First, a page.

The graceful hand gesture and expressive faces of these amateurs are all part of the ancient Cambodian dance, called Lakhon Khol.
This performance is part of the annual Cambodian culture festival that happens annually in Silver Spring, Maryland, near Washington DC.
The event brought artists and vendors from all across America to celebrate Cambodia’s rich heritage.
This is the first time that I’ve seen the Lakhon Khol in America.
They are doing a great job of preserving my culture civilization and they are doing a good job and that makes me very happy.
The organizer of Cambodian Community Day says it’s an honor to help keep the ancient traditions alive.
Lakhon Khol is an art that seems to have almost disappeared.
UNESCO recently listed Lakhon Khol as a cultural heritage that needs immediate protection, so it’s really an honor for us to help bring it back to life.
This is our biggest production in 19 years.
This early Angkoring art form was almost completely wiped out by the Khmer Rouge regime in the late 1970s.
It bent the study of the dance and killed at least 1.7 million people, including dancers, artists and writers.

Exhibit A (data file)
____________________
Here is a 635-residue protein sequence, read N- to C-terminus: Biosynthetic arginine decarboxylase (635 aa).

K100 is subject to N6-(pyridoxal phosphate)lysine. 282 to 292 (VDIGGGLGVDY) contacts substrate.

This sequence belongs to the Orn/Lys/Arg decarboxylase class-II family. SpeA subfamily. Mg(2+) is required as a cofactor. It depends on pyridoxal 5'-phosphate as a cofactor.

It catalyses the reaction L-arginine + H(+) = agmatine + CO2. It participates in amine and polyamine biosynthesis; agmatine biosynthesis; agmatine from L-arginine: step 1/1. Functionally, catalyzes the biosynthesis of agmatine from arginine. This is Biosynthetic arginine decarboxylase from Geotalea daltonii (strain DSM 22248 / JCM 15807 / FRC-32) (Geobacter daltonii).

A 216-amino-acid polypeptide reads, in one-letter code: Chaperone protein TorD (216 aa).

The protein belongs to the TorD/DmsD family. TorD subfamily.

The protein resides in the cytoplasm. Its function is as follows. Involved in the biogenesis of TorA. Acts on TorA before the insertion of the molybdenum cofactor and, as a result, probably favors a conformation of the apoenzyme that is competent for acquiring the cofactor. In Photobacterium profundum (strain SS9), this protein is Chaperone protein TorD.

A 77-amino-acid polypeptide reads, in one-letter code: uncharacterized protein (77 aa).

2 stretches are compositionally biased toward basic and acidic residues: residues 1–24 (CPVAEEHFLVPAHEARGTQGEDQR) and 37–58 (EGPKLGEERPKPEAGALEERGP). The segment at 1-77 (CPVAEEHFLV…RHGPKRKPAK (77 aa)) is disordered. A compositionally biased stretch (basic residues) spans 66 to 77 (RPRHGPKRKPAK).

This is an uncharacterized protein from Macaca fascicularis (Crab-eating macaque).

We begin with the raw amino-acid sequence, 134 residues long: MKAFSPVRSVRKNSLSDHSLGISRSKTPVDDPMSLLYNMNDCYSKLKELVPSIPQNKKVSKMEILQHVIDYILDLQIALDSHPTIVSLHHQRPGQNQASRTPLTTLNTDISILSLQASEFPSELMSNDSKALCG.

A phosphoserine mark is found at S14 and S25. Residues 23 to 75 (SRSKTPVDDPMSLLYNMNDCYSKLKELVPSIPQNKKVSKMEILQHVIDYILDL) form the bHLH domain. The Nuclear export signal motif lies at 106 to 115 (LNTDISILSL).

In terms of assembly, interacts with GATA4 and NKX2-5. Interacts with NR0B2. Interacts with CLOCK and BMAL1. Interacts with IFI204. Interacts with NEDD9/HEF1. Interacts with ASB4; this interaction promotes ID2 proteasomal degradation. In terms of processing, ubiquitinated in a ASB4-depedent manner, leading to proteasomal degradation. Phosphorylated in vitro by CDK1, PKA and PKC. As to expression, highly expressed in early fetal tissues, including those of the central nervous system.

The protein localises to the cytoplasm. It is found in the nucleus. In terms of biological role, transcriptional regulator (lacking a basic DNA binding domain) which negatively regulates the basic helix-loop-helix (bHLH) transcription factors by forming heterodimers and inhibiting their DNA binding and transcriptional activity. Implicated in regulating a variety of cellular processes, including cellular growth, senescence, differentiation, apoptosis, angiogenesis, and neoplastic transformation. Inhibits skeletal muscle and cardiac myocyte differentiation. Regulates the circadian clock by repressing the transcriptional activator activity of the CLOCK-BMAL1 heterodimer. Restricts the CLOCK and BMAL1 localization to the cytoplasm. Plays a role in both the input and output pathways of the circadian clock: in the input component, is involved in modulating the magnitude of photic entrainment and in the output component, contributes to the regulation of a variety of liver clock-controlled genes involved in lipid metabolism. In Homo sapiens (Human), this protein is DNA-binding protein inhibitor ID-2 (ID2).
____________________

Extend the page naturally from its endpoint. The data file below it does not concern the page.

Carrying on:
The dancers are exclusively male.
They wear masks and perform a Cambodian version of the classic Indian folk tale of Ramayana,
the story of a prince who enlists the help of an armies of monkeys to rescue his wife from a demon.
The performers can speak in Lakhon Khol, so there is a recorded or live narration.
That makes the dance and body language crucial to telling the story, depicting emotions like anger and love.
The dance master Societah Ung is originally from Battambang Cambodia.
He told VOA one of the biggest challengers was recruiting enough male dancers then training over 30 performers,
most of whom were not professional dancers.
He also had trouble finding traditional costumes and jewelry from Cambodia.
It’s hard to find professional dancers, even when I do some of them aren’t interested in doing Lakhon Khol.
I only want people who are interested, whether or not they can dance.
I am willing to take the time to simplify some of the dance move and teach them.
The performance, Ung said, was a success.
I’m so happy.
All of my student did a great job today.
I’m also grateful that I have five students from other states, three from Lowell, Massachusetts, one from Atlanta, Georgia and one from Seattle, Washington.
And the crowd was as pleased as the dance master.
I’m very proud that Cambodians here are able to organize and perform Lakhon Khol.
I’m Chetra Chap for VOA news, Silver Spring.